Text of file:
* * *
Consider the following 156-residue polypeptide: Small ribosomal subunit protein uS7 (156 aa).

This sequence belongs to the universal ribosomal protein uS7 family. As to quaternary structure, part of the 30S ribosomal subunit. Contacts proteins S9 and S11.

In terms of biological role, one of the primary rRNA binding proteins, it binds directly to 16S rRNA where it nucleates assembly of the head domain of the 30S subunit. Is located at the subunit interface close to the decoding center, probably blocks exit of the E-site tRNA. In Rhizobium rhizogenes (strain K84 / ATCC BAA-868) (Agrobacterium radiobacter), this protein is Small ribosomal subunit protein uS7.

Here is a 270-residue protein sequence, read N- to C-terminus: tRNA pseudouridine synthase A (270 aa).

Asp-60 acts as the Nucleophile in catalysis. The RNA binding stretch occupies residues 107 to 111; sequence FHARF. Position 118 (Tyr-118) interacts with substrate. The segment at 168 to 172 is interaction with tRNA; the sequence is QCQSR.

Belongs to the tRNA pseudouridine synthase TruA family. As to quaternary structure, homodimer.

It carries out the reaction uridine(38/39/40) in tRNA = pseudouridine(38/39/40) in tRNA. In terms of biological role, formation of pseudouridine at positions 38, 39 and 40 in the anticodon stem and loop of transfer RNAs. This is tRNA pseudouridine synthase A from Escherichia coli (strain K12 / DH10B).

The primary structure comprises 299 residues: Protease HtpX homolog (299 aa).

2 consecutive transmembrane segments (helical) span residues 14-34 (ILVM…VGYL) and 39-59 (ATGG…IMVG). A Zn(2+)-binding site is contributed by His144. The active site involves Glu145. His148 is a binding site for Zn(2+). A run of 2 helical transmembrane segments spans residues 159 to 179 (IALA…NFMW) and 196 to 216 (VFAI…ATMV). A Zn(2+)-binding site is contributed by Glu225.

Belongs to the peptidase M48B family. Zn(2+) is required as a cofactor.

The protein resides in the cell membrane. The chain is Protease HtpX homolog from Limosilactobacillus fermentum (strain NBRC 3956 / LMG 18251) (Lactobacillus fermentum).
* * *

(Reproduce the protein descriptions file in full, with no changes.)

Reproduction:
Consider the following 156-residue polypeptide: Small ribosomal subunit protein uS7 (156 aa).

This sequence belongs to the universal ribosomal protein uS7 family. As to quaternary structure, part of the 30S ribosomal subunit. Contacts proteins S9 and S11.

In terms of biological role, one of the primary rRNA binding proteins, it binds directly to 16S rRNA where it nucleates assembly of the head domain of the 30S subunit. Is located at the subunit interface close to the decoding center, probably blocks exit of the E-site tRNA. In Rhizobium rhizogenes (strain K84 / ATCC BAA-868) (Agrobacterium radiobacter), this protein is Small ribosomal subunit protein uS7.

Here is a 270-residue protein sequence, read N- to C-terminus: tRNA pseudouridine synthase A (270 aa).

Asp-60 acts as the Nucleophile in catalysis. The RNA binding stretch occupies residues 107 to 111; sequence FHARF. Position 118 (Tyr-118) interacts with substrate. The segment at 168 to 172 is interaction with tRNA; the sequence is QCQSR.

Belongs to the tRNA pseudouridine synthase TruA family. As to quaternary structure, homodimer.

It carries out the reaction uridine(38/39/40) in tRNA = pseudouridine(38/39/40) in tRNA. In terms of biological role, formation of pseudouridine at positions 38, 39 and 40 in the anticodon stem and loop of transfer RNAs. This is tRNA pseudouridine synthase A from Escherichia coli (strain K12 / DH10B).

The primary structure comprises 299 residues: Protease HtpX homolog (299 aa).

2 consecutive transmembrane segments (helical) span residues 14-34 (ILVM…VGYL) and 39-59 (ATGG…IMVG). A Zn(2+)-binding site is contributed by His144. The active site involves Glu145. His148 is a binding site for Zn(2+). A run of 2 helical transmembrane segments spans residues 159 to 179 (IALA…NFMW) and 196 to 216 (VFAI…ATMV). A Zn(2+)-binding site is contributed by Glu225.

Belongs to the peptidase M48B family. Zn(2+) is required as a cofactor.

The protein resides in the cell membrane. The chain is Protease HtpX homolog from Limosilactobacillus fermentum (strain NBRC 3956 / LMG 18251) (Lactobacillus fermentum).